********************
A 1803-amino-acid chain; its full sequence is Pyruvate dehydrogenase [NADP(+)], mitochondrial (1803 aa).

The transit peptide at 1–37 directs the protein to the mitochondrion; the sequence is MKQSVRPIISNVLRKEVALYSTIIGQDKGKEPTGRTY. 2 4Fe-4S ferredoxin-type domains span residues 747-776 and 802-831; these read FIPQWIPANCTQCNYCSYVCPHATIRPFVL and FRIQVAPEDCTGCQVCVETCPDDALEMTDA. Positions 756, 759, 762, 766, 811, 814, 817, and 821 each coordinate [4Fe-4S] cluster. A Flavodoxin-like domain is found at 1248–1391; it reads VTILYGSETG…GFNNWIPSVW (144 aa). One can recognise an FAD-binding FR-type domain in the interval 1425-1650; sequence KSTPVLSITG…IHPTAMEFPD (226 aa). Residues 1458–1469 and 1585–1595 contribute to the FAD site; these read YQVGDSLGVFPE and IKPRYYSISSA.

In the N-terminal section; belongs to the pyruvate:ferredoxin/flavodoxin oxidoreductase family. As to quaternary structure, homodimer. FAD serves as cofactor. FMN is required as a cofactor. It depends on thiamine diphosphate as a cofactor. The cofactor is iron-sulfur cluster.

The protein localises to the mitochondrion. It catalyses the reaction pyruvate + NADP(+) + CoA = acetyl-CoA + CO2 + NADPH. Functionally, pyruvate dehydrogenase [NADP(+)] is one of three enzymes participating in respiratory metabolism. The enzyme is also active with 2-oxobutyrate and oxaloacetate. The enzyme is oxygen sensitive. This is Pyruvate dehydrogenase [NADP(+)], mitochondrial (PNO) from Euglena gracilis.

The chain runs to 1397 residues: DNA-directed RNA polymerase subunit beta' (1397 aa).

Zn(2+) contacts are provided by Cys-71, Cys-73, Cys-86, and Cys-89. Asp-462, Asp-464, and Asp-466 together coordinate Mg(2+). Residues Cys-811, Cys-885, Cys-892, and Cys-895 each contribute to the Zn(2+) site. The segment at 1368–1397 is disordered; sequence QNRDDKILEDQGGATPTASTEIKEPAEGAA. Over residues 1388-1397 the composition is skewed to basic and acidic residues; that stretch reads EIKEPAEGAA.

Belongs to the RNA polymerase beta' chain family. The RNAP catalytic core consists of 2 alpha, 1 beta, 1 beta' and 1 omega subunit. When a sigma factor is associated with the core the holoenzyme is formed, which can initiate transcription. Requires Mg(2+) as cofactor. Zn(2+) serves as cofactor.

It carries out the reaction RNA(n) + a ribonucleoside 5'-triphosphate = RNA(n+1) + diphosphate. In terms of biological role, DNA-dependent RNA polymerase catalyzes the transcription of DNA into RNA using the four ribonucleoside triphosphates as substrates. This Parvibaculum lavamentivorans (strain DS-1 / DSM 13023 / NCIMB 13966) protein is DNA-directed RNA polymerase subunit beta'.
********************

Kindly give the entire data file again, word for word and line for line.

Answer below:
A 1803-amino-acid chain; its full sequence is Pyruvate dehydrogenase [NADP(+)], mitochondrial (1803 aa).

The transit peptide at 1–37 directs the protein to the mitochondrion; the sequence is MKQSVRPIISNVLRKEVALYSTIIGQDKGKEPTGRTY. 2 4Fe-4S ferredoxin-type domains span residues 747-776 and 802-831; these read FIPQWIPANCTQCNYCSYVCPHATIRPFVL and FRIQVAPEDCTGCQVCVETCPDDALEMTDA. Positions 756, 759, 762, 766, 811, 814, 817, and 821 each coordinate [4Fe-4S] cluster. A Flavodoxin-like domain is found at 1248–1391; it reads VTILYGSETG…GFNNWIPSVW (144 aa). One can recognise an FAD-binding FR-type domain in the interval 1425-1650; sequence KSTPVLSITG…IHPTAMEFPD (226 aa). Residues 1458–1469 and 1585–1595 contribute to the FAD site; these read YQVGDSLGVFPE and IKPRYYSISSA.

In the N-terminal section; belongs to the pyruvate:ferredoxin/flavodoxin oxidoreductase family. As to quaternary structure, homodimer. FAD serves as cofactor. FMN is required as a cofactor. It depends on thiamine diphosphate as a cofactor. The cofactor is iron-sulfur cluster.

The protein localises to the mitochondrion. It catalyses the reaction pyruvate + NADP(+) + CoA = acetyl-CoA + CO2 + NADPH. Functionally, pyruvate dehydrogenase [NADP(+)] is one of three enzymes participating in respiratory metabolism. The enzyme is also active with 2-oxobutyrate and oxaloacetate. The enzyme is oxygen sensitive. This is Pyruvate dehydrogenase [NADP(+)], mitochondrial (PNO) from Euglena gracilis.

The chain runs to 1397 residues: DNA-directed RNA polymerase subunit beta' (1397 aa).

Zn(2+) contacts are provided by Cys-71, Cys-73, Cys-86, and Cys-89. Asp-462, Asp-464, and Asp-466 together coordinate Mg(2+). Residues Cys-811, Cys-885, Cys-892, and Cys-895 each contribute to the Zn(2+) site. The segment at 1368–1397 is disordered; sequence QNRDDKILEDQGGATPTASTEIKEPAEGAA. Over residues 1388-1397 the composition is skewed to basic and acidic residues; that stretch reads EIKEPAEGAA.

Belongs to the RNA polymerase beta' chain family. The RNAP catalytic core consists of 2 alpha, 1 beta, 1 beta' and 1 omega subunit. When a sigma factor is associated with the core the holoenzyme is formed, which can initiate transcription. Requires Mg(2+) as cofactor. Zn(2+) serves as cofactor.

It carries out the reaction RNA(n) + a ribonucleoside 5'-triphosphate = RNA(n+1) + diphosphate. In terms of biological role, DNA-dependent RNA polymerase catalyzes the transcription of DNA into RNA using the four ribonucleoside triphosphates as substrates. This Parvibaculum lavamentivorans (strain DS-1 / DSM 13023 / NCIMB 13966) protein is DNA-directed RNA polymerase subunit beta'.